He et al. [16] have used a Frizzled-7 CRISPR/Cas9 knockout plasmid and a Frizzled-7 CRISPR activation plasmid to manipulate this important brain endothelial signaling pathway in mice. They found that Frizzled-7 activation can reduce BBB disruption and improve brain edema and neurological function after intracerebral hemorrhage.

Such animal studies have generally been with rodents and particularly mice. It should be noted that Schaffenrath et al. [17] found BBB differences between mouse strains (particularly between wild-derived and long-inbred strains) at the transcriptome level although there was little difference in vascular morphology or permeability to low molecular weight markers. As an alternative to mouse models, zebrafish are becoming increasingly popular for genetic manipulation studies. In zebrafish, Li et al. [18] found that knockout of claudin-5a (but not 5b), an ortholog of mammalian claudin-5, caused BBB disruption, severe brain edema and brain herniation during development.

Genetic manipulations can be performed both in vitro and in vivo. Baumann et al. [19] found that astrocyte hypoxia-inducible factor-1 (HIF-1) was not important in hypoxia-induced endothelial disruption in vitro using HIF-1 siRNA. That group then expanded their studies to in vivo using cell-specific inducible knockouts [20] and found that pericyte, but not astrocyte, HIF-1 depletion reduced hypoxia-induced endothelial barrier permeability. There can be concerns when inducing expression of proteins that abnormal cellular distributions may occur. Gericke et al. [21] have examined this for P-glycoprotein in brain endothelial cell lines in vitro.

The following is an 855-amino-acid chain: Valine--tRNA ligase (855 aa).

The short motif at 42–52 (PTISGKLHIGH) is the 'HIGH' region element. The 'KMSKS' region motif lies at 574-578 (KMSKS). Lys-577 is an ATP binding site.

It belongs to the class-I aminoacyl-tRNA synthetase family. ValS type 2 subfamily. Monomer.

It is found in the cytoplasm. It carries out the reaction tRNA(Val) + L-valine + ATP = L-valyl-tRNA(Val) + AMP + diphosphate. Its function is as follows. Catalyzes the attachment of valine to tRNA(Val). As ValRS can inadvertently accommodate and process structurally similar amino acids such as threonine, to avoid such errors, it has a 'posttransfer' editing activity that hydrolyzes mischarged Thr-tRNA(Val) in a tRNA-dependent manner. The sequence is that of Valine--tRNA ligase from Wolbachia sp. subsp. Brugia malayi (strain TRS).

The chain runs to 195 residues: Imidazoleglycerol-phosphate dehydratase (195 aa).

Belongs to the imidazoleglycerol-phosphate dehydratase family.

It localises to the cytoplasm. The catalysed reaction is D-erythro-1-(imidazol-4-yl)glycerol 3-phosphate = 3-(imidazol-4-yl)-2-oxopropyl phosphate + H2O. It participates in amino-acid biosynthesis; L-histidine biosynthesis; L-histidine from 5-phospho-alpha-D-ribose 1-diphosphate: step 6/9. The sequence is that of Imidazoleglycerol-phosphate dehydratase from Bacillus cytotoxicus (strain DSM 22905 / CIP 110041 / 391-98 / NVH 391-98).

Within the NVU, the importance of the extracellular matrix, including proteins such as laminin, has been underappreciated. This is changing thanks largely to the results of gene deletion studies showing marked effects on BBB function. Halder et al. [22] review studies on the role of different laminin isoforms and their integrin receptors on BBB development, maturation and stability.

While genetic disorders may directly impact the BBB/NVU, they may also make the BBB/NVU susceptible to other injuries. Thus, Clark et al. [23] found that young transgenic mice overexpressing human amyloid precursor protein (APP) and presenilin 1, a model of Alzheimer’s disease, when exposed to blast-induced traumatic brain injury, had lowered perivascular aquaporin-4 and chronic capillary proliferation.